Overview 1800 to
Independence &
Early Statehood
Civil War to
World War II
Modern Texas Economy
"King Cotton," railroads and oil

From the end of the Civil War through the turn of the century, cotton production continued to increase dramatically as a result of several key developments. These included massive immigration from the deep South and Europe, removal of natives from prime cotton-growing areas, the invention of a new plow that more easily broke the thick black sod of the plains, the invention of barbed wire, the extension of railroads, the invention of cotton ginning (removal of seeds from cotton fibers and cleaning and baling of the lint), and perfection of cotton compressing at the side of railroads for easier shipping.

Clearly, "King Cotton" became a central feature of the Texas economy, attracting considerable investment capital, labor power, and technological development. Other industries within the broader agricultural sector also grew considerably in late nineteenth century Texas, including ranching, timber, and corn. Still, cotton was king until the 1920s when it began a decades long decline in importance caused by the drop in demand during the Great Depression, the loss of labor power during World War II, the rise of other centers of cotton production abroad, and federal efforts to hold down production to maintain prices.

As the railroads extended their reach in the late nineteenth century across the state to the panhandle and the high plains of west Texas, their influence grew. At first, the combination of more extensive railroad service and the relocation of cotton compresses from the seaports to rail sidings helped cotton farmers break the power of the port facility operators. But, hostility and political competition between farmers and ranchers on the one hand and the railroads on the other quickly grew.

Because railroads tend to be natural monopolies (in which the huge cost of investment makes it inefficient to have more than one service provider in a particular area), they tended to exercise enormous market power over their customers--the farmers and ranchers. The railroads' power to set rates was perceived as injurious to farmers and ranchers.

The struggle between railroads and their customers led to the victory of James Stephen Hogg in the gubernatorial election of 1890. Hogg ran chiefly on a populist platform whose main plank was the promise to regulate the railroads. In that same election a proposed amendment to the Texas constitution was ratified that permitted the creation of a railroad regulating body that among other things would regulate freight rates. Hogg made the first appointments to the new Texas Railroad Commission in 1891. Three years later in 1894 the Legislature made those positions elective.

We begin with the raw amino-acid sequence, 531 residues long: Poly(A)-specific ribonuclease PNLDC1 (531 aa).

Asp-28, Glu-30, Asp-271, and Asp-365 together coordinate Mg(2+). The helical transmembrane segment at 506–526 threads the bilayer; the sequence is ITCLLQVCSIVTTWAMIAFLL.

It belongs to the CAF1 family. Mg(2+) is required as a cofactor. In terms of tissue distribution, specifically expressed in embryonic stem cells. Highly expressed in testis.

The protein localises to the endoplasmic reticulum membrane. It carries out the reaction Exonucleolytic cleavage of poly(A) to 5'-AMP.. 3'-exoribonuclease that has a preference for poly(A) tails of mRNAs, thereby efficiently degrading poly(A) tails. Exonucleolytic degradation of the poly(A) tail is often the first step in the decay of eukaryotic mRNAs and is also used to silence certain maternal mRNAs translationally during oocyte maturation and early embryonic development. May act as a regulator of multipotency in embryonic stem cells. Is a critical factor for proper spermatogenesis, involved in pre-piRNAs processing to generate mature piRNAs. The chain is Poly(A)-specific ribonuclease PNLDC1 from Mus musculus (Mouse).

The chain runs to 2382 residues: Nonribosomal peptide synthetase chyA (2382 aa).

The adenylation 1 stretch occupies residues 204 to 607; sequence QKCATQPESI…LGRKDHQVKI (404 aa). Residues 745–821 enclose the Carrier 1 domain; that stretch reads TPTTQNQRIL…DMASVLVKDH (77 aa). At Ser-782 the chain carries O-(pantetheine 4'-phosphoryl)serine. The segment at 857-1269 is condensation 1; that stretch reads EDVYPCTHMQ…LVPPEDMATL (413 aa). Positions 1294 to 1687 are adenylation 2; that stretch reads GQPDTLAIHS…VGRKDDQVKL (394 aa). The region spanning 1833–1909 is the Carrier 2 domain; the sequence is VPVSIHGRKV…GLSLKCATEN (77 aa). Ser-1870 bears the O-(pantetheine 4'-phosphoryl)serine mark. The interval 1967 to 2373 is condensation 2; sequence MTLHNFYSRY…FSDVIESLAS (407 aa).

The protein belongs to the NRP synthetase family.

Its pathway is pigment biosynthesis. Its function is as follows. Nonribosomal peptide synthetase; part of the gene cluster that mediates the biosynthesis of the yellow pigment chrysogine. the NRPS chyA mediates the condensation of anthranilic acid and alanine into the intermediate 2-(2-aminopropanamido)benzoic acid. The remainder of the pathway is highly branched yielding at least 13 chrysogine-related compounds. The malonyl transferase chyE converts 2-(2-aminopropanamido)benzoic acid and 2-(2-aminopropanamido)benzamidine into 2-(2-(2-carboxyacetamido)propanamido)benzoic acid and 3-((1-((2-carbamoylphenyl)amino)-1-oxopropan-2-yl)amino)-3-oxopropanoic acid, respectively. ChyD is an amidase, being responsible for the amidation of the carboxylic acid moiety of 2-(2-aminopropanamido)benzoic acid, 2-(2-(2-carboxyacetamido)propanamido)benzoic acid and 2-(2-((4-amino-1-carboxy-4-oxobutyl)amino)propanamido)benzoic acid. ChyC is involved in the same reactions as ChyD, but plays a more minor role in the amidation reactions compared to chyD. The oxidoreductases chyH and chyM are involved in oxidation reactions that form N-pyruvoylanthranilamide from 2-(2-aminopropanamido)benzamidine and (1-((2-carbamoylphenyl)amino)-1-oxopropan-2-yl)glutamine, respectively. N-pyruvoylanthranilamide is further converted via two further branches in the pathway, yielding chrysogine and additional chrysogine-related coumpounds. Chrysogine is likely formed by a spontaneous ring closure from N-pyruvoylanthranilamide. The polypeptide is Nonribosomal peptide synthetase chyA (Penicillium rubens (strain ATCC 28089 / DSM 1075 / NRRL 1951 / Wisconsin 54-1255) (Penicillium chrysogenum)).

The creation of the Railroad Commission represented the most significant and direct political clash between competing economic interests since the Civil War pitted slaveholding cotton growers against northern industrialists. Governor Hogg pushed through a series of laws, known as "Hogg's Laws," aimed at reining in the railroads, out-of-state corporations, and insurance companies.

As cotton began its long decline in the early decades of the twentieth century, oil began to assume increasing prominence. Though commercial oil exploration had enjoyed some limited success in the post-Civil War era, the industry did not make major discoveries until the late 1890s and the first years of the new century.

Oil Gusher, Beaumont, Tex.

As sizable discovery followed sizable discovery, a fully integrated industry began to take shape, including pipelines and oil refineries on the Gulf Coast. Then, as Henry Ford and other manufacturers turned the automobile with its the internal combustion engine into an object of mass consumption, the Texas oil industry came into its own. By 1929 there was already one automobile in the state for every 4.3 of the almost six million Texans. Also by 1929, the four states of Texas, Oklahoma, Louisiana and Arkansas accounted for approximately 60 percent of oil production in the United States.

The success of the oil and natural gas industry helped diversify the state economy, which until the first quarter of the century was still dominated by agriculture. The dominance of that sector by cotton continued, but to a lesser degree than in the earlier period. Cotton prices had tumbled, while new fruits and vegetables, harvested by increasing numbers of migrant Mexican workers, grew in importance. While white and black Texans also worked in the itinerant farm labor pool, Mexicans became the backbone of the industry.

Source: Handbook of Texas Online; National Grange; Texas State Library and Archives Commission; Dell, Inc. (full source)